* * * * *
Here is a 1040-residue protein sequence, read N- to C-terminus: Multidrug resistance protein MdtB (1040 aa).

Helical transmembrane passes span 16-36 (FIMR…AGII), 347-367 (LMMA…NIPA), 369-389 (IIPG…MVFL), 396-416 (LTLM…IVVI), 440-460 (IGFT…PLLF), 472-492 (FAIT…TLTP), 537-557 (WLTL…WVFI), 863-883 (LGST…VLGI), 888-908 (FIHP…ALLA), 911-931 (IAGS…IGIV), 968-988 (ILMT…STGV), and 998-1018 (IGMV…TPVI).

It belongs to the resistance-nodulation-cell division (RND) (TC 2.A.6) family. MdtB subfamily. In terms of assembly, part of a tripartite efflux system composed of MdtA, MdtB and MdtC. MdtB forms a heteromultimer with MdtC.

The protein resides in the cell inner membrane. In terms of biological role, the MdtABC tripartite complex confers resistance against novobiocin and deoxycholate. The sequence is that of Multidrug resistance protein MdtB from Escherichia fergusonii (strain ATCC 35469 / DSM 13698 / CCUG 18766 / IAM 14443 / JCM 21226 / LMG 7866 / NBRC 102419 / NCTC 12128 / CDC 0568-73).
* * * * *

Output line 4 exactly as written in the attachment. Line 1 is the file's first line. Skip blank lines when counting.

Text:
The protein resides in the cell inner membrane. In terms of biological role, the MdtABC tripartite complex confers resistance against novobiocin and deoxycholate. The sequence is that of Multidrug resistance protein MdtB from Escherichia fergusonii (strain ATCC 35469 / DSM 13698 / CCUG 18766 / IAM 14443 / JCM 21226 / LMG 7866 / NBRC 102419 / NCTC 12128 / CDC 0568-73).